By Mary E. Hunt
Originally posted for Feminist Studies in Religion
If I were a member of Congress (now there’s an idea for a second career) I would hire a religion major on my staff. Actually, I would hire someone trained in feminist studies in religion because I think such people have a strong handle on what is happening around the globe.
Consider recent world events, admittedly refracted through an inside-the-Beltway lens. Who better than a student of religion to sort out the difference between Shias and Sunnis to make sense of Iraq? What econ major could understand the depths of the Hobby Lobby case in all of its evangelical complexity, much less see how the Conestoga part reflects certain Mennonite views? Gaza is a conundrum with deep religious roots that are so tangled not even the most sophisticated scholars can pull them apart. The struggle between Russia and the Ukraine has some religious dimensions as well. And what about President Obama’s Executive Order that protects gender identity as well as sexual orientation when it comes to federal contractors? With the predictable religious exemptions crowd breathing heavily, it takes someone with knowledge of what constitutes a religious organization and what does not to see how important this action is.
Feminist students of religion have well-honed critical skills, healthy suspicion of the status quo, and the technological tools to make a difference. Despite the hype that would have parents who worry about the practicality of religion as a choice of majors dissuading their children and pointing them toward law school (my father did!), I believe our intellectual backgrounds prove eminently practical.
Two immediate experiences inform my sense that hiring religion majors makes good sense. One is the nature of Hill staffers. They are invariably bright, personable, and often well connected before they arrive. Many of them are straight from college or graduate school. Once hired, they answer phones, respond to constituents’ inquiries, lead folks from back home on tours of the Capitol, and help their members to think about the many issues that face the Congress. Most people would be amazed if they saw up close how much congressional staffers do to shape our national direction. While many are political science majors, history, pre-law, even law school trained, I wonder if many of them have the background to grapple with the complexities of some of today’s issues.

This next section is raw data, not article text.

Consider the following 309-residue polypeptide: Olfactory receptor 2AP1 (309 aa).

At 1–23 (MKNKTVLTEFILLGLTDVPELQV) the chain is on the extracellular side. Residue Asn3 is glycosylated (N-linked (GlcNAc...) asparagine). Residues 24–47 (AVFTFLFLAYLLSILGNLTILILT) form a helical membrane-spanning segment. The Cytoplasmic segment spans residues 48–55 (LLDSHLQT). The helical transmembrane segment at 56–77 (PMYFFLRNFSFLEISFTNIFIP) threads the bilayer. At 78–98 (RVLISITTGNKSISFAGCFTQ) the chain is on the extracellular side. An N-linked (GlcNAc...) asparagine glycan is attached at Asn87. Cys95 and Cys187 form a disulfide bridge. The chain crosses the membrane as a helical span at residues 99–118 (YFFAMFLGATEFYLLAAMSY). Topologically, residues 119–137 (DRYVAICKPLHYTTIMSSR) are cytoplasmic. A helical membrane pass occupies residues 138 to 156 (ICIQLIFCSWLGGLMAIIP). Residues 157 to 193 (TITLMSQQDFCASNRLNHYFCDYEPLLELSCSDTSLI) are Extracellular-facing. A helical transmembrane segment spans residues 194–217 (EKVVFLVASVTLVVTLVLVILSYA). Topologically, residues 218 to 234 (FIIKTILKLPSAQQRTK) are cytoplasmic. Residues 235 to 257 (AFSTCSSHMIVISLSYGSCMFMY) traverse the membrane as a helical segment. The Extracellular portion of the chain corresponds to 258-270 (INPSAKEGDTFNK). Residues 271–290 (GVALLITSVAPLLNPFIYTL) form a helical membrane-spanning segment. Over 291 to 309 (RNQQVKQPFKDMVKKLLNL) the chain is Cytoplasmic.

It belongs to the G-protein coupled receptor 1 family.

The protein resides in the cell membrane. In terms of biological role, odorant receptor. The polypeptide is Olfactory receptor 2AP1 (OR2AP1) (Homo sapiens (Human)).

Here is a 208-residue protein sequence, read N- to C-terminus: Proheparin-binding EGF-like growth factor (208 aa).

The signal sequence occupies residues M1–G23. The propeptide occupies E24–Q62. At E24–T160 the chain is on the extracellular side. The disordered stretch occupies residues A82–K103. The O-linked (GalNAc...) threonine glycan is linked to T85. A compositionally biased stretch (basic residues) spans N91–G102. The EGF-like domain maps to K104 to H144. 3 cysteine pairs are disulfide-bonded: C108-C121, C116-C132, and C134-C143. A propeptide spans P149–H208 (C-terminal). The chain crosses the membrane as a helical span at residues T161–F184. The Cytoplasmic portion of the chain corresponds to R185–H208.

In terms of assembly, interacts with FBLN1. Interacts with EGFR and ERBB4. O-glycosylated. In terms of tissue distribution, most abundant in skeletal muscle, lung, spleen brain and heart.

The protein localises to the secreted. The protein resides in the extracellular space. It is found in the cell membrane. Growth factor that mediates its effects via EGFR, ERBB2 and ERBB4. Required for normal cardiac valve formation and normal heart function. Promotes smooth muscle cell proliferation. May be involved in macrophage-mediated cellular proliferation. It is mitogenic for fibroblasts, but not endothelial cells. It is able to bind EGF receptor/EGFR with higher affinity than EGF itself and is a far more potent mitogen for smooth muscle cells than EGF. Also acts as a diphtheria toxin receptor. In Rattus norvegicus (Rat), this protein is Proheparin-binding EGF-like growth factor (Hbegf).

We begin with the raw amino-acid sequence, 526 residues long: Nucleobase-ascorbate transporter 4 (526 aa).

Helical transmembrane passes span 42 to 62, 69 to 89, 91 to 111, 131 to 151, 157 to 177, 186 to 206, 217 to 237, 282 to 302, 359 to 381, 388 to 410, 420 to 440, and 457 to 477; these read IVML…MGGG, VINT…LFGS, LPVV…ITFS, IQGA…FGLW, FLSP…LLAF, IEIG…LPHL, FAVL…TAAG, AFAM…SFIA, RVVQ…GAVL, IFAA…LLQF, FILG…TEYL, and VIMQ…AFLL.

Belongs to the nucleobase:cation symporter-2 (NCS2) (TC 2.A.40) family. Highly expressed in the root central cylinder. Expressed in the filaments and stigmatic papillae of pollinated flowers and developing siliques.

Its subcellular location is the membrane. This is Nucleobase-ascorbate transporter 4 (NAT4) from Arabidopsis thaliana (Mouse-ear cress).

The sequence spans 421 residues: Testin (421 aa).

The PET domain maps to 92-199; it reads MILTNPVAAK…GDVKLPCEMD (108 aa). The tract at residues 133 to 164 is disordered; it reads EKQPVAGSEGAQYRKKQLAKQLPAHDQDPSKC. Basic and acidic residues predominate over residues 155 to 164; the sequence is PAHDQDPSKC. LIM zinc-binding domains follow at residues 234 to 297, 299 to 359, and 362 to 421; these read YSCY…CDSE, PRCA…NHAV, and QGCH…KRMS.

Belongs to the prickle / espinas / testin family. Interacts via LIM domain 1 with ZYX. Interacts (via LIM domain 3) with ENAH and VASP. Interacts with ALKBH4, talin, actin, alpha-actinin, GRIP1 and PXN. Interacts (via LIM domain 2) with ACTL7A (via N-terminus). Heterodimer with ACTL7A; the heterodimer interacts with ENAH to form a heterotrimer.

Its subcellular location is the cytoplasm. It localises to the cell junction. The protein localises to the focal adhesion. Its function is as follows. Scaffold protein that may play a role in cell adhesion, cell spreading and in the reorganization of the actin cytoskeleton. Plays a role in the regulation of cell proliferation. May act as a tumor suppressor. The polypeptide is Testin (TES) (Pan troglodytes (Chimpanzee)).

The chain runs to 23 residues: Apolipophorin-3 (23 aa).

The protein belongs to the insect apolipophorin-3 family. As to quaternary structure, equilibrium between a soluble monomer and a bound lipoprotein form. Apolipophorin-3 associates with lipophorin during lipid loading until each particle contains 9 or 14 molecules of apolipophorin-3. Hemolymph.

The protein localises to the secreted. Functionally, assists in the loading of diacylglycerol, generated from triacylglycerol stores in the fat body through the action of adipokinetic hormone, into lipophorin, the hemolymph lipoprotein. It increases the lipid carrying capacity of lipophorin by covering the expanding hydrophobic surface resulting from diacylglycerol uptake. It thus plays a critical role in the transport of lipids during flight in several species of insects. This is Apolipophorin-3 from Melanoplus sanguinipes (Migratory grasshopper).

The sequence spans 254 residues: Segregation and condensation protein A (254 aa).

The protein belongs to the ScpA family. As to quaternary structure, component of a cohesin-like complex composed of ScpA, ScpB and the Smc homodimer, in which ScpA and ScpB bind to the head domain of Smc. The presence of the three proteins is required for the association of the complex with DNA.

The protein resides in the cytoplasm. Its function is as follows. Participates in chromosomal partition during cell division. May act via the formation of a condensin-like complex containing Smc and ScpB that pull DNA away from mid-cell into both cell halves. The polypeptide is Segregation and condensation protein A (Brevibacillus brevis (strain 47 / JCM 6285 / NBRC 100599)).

Contrast that with the broadly based education of students of religion. Four intelligent, well-trained feminists in religion have been interning at WATER (Women’s Alliance for Theology, Ethics and Ritual) for the summer. They bring inquisitive minds, excellent computer skills, thoughtful, critical approaches to research, and a willingness to jump in with both feet as part of a feminist team. Jump they have into small conversations with some of the leading scholars in religion, into meetings with staffers of our colleague groups including Catholics for Choice, the Women’s Ordination Conference, the Religious Coalition for Reproductive Choice, the religion office of the Human Rights Campaign, NETWORK, and Get Equal.
They have seen a little bit of how Washington works, and the unique role of the non-profit sector in shaping public opinion. People who work for non-profits need such background. Whether the issue is ecology, employment, immigration, reproductive justice, or the like, an employer can be sure that most religion majors are not coming cold to the subject. And given how feminist analyses of these matters shape the discourse, they are ahead of the curve when it comes to a thorough consideration of many competing views.
Our scope has to be broad in religion if we are to be meaningful partners in formative conversations. We touch on literature and poplar culture, history and philosophy, scripture and religious practice, psychology and the other social sciences, not to mention the arts. Feminist work in all of those fields and more has reshaped the landscape to such a degree that I would venture to say that without someone on board who brings this data to the table it is hard to imagine how a Member of Congress or other decision-maker could function. I am not suggesting that an influx of religion majors would end the current gridlock in Congress. But I do think that moving out of the box that can be political science—with all the attendant horse-trading and bottom line driven compromises that go with it—could be a fresh start.
Thus, my invitation is twofold. I invite my colleagues all over town (read: Washington, D.C.) to recruit interns and new staff members from among the feminists trained in religion. They bring a unique set of experiences, skills, and values. I invite today’s feminist students of religion to think well beyond the narrow choices of academia and ministry. Consider a job in the public sector, or in the non-profit world where your background is needed and will be appreciated.